Nery is set in a north-south oriented valley around a small river, which feeds into the River Autonne to the north; it is overlooked from the east and west by high bluffs. The main landmark was a sugar factory, just south of the village, where L Battery were billeted; the cavalry regiments were stationed in and around the village proper. Dawn on 1 September came with heavy fog lying in the valley; the force had been awakened and prepared for a move at 4.30 am, but due to the terrible visibility it was decided to wait an hour and a half for the mist to clear, and the men stood down to rest, water the horses, and prepare breakfast. The teams for the artillery were left harnessed to their guns, but with the limbers lowered to take the weight off the horses. At 5.25 am, a patrol from the 11th Hussars, which had been sent out to the south-east, encountered a strong force of enemy cavalry and escaped back to the village; the regiment quickly took up dismounted defensive positions along the eastern edge of the village, though the commander of the 5th Dragoon Guards refused to believe an attack was imminent.

Whilst Bradbury kept the gun in action, the men of the cavalry regiments had moved into position, on foot, along the eastern edge of the village to prevent an attack by the dismounted German cavalry. At 6am, two squadrons of the 5th Dragoon Guards were sent north to try to outflank the attackers, looping around to the east and pressing in to hold them in place. By the time Bradbury's gun stopped firing, the first reinforcements from III Corps had arrived; the 4th Cavalry Brigade with I Battery RHA, and two battalions of infantry. I Battery began firing directly on the German guns, now exposed by the clearing mist, as did the machine guns of the 1st Middlesex Regiment; the German horses took heavy casualties, and when the artillery withdrew eight of the guns had to be abandoned for lack of horses to pull them. A squadron of the 11th Hussars passed through to pursue the retreating Germans for a mile, taking seventy-eight prisoners, from all six regiments of the German division.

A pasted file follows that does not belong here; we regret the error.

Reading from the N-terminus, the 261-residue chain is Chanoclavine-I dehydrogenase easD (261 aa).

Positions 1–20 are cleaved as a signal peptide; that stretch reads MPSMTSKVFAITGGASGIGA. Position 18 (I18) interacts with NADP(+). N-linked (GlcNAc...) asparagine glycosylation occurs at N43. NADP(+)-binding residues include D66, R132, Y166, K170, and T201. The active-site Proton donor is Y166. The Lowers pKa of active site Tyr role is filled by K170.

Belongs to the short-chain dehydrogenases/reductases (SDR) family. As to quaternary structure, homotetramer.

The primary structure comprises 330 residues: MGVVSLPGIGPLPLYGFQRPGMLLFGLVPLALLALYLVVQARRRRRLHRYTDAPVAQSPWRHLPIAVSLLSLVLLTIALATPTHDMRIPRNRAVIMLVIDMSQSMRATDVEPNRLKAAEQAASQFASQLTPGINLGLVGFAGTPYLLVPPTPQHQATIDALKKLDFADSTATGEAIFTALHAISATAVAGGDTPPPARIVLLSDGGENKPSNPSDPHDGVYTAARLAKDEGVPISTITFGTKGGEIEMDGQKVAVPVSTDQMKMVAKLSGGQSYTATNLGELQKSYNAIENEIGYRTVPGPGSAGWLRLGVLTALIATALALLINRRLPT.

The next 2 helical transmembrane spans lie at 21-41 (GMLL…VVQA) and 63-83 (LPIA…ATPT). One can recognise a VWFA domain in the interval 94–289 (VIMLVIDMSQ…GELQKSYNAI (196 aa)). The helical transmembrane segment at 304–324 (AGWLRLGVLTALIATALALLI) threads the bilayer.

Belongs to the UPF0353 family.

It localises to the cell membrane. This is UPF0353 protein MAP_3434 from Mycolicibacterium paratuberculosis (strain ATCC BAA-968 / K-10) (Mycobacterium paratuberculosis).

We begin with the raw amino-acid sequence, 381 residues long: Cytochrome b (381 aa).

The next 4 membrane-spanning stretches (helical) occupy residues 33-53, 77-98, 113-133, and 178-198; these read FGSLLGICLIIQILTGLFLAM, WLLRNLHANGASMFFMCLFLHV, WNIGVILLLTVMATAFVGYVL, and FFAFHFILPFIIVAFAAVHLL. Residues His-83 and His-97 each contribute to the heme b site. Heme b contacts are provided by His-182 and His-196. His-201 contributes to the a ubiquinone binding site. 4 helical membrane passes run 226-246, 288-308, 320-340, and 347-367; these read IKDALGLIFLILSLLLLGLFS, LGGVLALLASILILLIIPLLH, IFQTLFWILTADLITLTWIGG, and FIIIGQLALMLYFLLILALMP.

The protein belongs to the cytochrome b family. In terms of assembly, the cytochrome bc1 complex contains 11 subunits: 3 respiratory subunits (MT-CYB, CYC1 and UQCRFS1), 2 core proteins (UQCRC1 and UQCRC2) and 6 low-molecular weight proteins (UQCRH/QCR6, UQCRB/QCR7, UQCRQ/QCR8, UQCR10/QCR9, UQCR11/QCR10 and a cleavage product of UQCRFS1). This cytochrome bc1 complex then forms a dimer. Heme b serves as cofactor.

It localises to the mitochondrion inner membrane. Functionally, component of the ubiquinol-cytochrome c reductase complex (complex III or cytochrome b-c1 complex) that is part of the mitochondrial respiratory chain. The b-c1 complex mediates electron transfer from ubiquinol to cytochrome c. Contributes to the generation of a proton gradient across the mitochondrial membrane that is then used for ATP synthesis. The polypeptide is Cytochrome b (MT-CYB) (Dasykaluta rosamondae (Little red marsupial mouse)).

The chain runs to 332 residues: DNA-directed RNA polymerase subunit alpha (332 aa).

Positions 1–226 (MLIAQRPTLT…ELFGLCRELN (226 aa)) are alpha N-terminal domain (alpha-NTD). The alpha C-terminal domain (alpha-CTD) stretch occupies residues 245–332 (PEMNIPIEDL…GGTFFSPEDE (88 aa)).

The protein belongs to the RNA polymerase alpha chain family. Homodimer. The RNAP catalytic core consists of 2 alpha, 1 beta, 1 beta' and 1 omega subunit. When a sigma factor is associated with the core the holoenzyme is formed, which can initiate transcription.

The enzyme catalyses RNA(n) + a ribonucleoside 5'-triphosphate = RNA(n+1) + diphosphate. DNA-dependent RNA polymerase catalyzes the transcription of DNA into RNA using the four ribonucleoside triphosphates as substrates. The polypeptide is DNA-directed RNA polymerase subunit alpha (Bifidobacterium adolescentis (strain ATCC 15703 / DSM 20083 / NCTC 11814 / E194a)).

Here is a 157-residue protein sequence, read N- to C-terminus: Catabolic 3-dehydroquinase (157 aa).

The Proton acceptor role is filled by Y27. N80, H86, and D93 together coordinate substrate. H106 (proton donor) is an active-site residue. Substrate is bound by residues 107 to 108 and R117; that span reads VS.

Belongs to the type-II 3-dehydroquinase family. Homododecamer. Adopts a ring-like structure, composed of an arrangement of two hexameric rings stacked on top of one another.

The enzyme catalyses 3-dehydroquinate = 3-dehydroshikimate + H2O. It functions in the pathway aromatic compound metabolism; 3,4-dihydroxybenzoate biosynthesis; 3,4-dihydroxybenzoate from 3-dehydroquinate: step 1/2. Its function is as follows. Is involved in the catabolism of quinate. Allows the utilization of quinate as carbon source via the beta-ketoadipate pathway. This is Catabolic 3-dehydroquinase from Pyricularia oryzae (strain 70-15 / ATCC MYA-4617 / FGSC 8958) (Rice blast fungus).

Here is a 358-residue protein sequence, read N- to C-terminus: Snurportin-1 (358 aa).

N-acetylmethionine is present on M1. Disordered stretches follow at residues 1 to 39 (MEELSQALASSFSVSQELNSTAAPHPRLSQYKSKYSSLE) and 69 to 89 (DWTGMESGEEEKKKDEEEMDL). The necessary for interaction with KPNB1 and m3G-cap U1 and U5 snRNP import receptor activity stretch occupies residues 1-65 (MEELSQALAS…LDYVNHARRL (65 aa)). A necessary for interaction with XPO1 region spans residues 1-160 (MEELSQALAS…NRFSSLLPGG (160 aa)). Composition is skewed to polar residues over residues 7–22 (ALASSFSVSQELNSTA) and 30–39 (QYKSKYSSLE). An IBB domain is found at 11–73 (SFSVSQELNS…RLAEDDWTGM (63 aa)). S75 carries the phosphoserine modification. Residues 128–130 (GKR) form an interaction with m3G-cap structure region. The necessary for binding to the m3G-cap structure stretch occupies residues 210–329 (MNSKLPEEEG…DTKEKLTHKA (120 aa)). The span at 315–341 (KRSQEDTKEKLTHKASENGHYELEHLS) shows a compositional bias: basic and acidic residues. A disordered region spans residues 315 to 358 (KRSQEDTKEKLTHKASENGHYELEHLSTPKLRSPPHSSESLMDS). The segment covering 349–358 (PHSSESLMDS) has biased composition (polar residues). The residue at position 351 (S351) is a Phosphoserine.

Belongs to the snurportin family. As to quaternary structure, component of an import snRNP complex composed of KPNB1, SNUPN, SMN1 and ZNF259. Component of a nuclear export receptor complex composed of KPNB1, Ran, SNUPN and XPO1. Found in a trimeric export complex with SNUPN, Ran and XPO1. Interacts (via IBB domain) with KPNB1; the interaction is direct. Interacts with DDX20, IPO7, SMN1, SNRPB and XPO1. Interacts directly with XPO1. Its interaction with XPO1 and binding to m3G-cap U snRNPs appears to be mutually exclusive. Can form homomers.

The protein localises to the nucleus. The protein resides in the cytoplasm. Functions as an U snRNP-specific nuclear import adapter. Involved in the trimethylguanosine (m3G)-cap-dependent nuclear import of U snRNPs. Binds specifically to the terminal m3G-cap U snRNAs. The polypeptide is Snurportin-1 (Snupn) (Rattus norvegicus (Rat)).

L Battery was almost destroyed as an operational unit in the engagement, losing all five officers and a quarter of its men and was withdrawn to England in order to reform. It did not see active service again until April 1915, when it was sent to Gallipoli. The three cavalry regiments of 1st Brigade suffered less, taking eighty-one casualties between them, one of whom was Colonel Ansell, the commanding officer of the 5th Dragoon Guards. The brigade major of 1st Brigade, Major John Cawley, was also killed.

The 4th Cavalry Division, conversely, was almost completely routed. Its actual casualties are unknown, though were thought to be greater than the British losses, and eight of their twelve guns were captured by the counterattack of the Middlesex Regiment. The brigades were ordered to disperse according to one officer, they "had to withdraw or be destroyed" when the strength of the British reinforcements became apparent, and scattered in various directions. The Germans either moved north into the Compiegne Forest or east towards Crepy-en-Valois, but hearing fighting at Crepy doubled back to the south-east. They halted in the forests around Rosieres, south of Nery; however, they were forced to abandon their remaining four guns, and most of their food and ammunition in the process. That afternoon, the cavalry observed the British columns retreating south along the roads, but were unable to attack them because of their lack of supplies. They left Rosieres in the evening of 1 September; a patrol of the 1st Rifle Brigade entered the village at 7pm and found it had just been abandoned by a cavalry unit, leaving in such haste that they had abandoned a machine-gun. The bulk of the units managed to rejoin the First Army by the morning of 3 September, but the division was left behind with a reserve corps on 4 September when the II Cavalry Corps began to advance again.

Missouri Civil War Museum